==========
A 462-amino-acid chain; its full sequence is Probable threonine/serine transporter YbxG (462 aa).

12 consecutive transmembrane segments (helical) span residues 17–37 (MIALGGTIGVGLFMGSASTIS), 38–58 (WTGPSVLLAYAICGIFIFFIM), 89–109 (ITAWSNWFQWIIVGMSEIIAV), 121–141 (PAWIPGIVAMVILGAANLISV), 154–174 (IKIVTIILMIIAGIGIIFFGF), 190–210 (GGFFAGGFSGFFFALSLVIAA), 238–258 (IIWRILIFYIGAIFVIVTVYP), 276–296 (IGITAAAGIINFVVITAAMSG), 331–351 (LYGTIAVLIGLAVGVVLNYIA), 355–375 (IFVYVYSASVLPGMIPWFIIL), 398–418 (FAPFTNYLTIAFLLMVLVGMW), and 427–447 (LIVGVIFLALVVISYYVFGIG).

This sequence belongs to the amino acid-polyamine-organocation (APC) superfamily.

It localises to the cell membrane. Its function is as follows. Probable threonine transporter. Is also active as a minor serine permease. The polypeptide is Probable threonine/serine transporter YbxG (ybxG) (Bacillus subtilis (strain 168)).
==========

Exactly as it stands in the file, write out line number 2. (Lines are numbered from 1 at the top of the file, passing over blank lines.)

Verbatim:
12 consecutive transmembrane segments (helical) span residues 17–37 (MIALGGTIGVGLFMGSASTIS), 38–58 (WTGPSVLLAYAICGIFIFFIM), 89–109 (ITAWSNWFQWIIVGMSEIIAV), 121–141 (PAWIPGIVAMVILGAANLISV), 154–174 (IKIVTIILMIIAGIGIIFFGF), 190–210 (GGFFAGGFSGFFFALSLVIAA), 238–258 (IIWRILIFYIGAIFVIVTVYP), 276–296 (IGITAAAGIINFVVITAAMSG), 331–351 (LYGTIAVLIGLAVGVVLNYIA), 355–375 (IFVYVYSASVLPGMIPWFIIL), 398–418 (FAPFTNYLTIAFLLMVLVGMW), and 427–447 (LIVGVIFLALVVISYYVFGIG).